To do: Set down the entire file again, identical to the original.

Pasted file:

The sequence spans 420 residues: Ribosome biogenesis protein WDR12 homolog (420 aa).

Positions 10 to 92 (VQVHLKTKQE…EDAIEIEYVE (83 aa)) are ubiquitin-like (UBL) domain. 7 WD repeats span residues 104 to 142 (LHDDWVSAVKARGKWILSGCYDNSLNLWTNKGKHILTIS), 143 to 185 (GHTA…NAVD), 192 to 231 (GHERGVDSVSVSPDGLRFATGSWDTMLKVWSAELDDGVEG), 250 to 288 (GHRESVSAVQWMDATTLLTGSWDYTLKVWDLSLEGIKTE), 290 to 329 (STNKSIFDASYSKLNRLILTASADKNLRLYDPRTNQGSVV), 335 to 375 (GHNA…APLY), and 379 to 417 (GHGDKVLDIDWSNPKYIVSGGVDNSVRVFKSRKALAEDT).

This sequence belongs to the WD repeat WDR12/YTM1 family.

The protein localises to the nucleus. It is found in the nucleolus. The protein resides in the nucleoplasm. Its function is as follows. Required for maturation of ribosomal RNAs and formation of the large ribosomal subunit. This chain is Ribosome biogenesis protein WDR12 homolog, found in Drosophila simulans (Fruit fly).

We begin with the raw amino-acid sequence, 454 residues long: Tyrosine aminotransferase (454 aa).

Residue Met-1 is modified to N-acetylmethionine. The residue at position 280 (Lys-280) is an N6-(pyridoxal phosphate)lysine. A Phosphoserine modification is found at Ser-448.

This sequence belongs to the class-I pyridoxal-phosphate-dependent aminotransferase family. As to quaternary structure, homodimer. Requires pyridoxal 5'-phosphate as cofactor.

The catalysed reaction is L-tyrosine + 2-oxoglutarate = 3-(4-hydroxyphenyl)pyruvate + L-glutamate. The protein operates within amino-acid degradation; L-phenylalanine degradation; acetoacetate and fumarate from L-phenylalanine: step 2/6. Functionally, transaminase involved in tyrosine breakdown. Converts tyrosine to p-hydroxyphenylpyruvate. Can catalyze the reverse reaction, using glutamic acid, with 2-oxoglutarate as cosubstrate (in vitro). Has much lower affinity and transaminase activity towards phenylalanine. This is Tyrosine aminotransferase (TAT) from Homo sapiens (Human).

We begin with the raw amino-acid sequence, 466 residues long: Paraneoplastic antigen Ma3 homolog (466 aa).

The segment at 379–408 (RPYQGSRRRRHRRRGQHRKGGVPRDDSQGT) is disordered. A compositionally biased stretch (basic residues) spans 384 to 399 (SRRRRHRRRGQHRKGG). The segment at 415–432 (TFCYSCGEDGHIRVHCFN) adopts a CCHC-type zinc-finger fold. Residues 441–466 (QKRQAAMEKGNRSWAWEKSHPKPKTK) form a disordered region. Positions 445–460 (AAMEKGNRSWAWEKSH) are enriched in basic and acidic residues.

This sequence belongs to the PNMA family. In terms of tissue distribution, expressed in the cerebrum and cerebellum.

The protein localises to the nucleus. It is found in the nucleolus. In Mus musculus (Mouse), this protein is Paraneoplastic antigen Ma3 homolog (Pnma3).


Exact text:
The sequence spans 420 residues: Ribosome biogenesis protein WDR12 homolog (420 aa).

Positions 10 to 92 (VQVHLKTKQE…EDAIEIEYVE (83 aa)) are ubiquitin-like (UBL) domain. 7 WD repeats span residues 104 to 142 (LHDDWVSAVKARGKWILSGCYDNSLNLWTNKGKHILTIS), 143 to 185 (GHTA…NAVD), 192 to 231 (GHERGVDSVSVSPDGLRFATGSWDTMLKVWSAELDDGVEG), 250 to 288 (GHRESVSAVQWMDATTLLTGSWDYTLKVWDLSLEGIKTE), 290 to 329 (STNKSIFDASYSKLNRLILTASADKNLRLYDPRTNQGSVV), 335 to 375 (GHNA…APLY), and 379 to 417 (GHGDKVLDIDWSNPKYIVSGGVDNSVRVFKSRKALAEDT).

This sequence belongs to the WD repeat WDR12/YTM1 family.

The protein localises to the nucleus. It is found in the nucleolus. The protein resides in the nucleoplasm. Its function is as follows. Required for maturation of ribosomal RNAs and formation of the large ribosomal subunit. This chain is Ribosome biogenesis protein WDR12 homolog, found in Drosophila simulans (Fruit fly).

We begin with the raw amino-acid sequence, 454 residues long: Tyrosine aminotransferase (454 aa).

Residue Met-1 is modified to N-acetylmethionine. The residue at position 280 (Lys-280) is an N6-(pyridoxal phosphate)lysine. A Phosphoserine modification is found at Ser-448.

This sequence belongs to the class-I pyridoxal-phosphate-dependent aminotransferase family. As to quaternary structure, homodimer. Requires pyridoxal 5'-phosphate as cofactor.

The catalysed reaction is L-tyrosine + 2-oxoglutarate = 3-(4-hydroxyphenyl)pyruvate + L-glutamate. The protein operates within amino-acid degradation; L-phenylalanine degradation; acetoacetate and fumarate from L-phenylalanine: step 2/6. Functionally, transaminase involved in tyrosine breakdown. Converts tyrosine to p-hydroxyphenylpyruvate. Can catalyze the reverse reaction, using glutamic acid, with 2-oxoglutarate as cosubstrate (in vitro). Has much lower affinity and transaminase activity towards phenylalanine. This is Tyrosine aminotransferase (TAT) from Homo sapiens (Human).

We begin with the raw amino-acid sequence, 466 residues long: Paraneoplastic antigen Ma3 homolog (466 aa).

The segment at 379–408 (RPYQGSRRRRHRRRGQHRKGGVPRDDSQGT) is disordered. A compositionally biased stretch (basic residues) spans 384 to 399 (SRRRRHRRRGQHRKGG). The segment at 415–432 (TFCYSCGEDGHIRVHCFN) adopts a CCHC-type zinc-finger fold. Residues 441–466 (QKRQAAMEKGNRSWAWEKSHPKPKTK) form a disordered region. Positions 445–460 (AAMEKGNRSWAWEKSH) are enriched in basic and acidic residues.

This sequence belongs to the PNMA family. In terms of tissue distribution, expressed in the cerebrum and cerebellum.

The protein localises to the nucleus. It is found in the nucleolus. In Mus musculus (Mouse), this protein is Paraneoplastic antigen Ma3 homolog (Pnma3).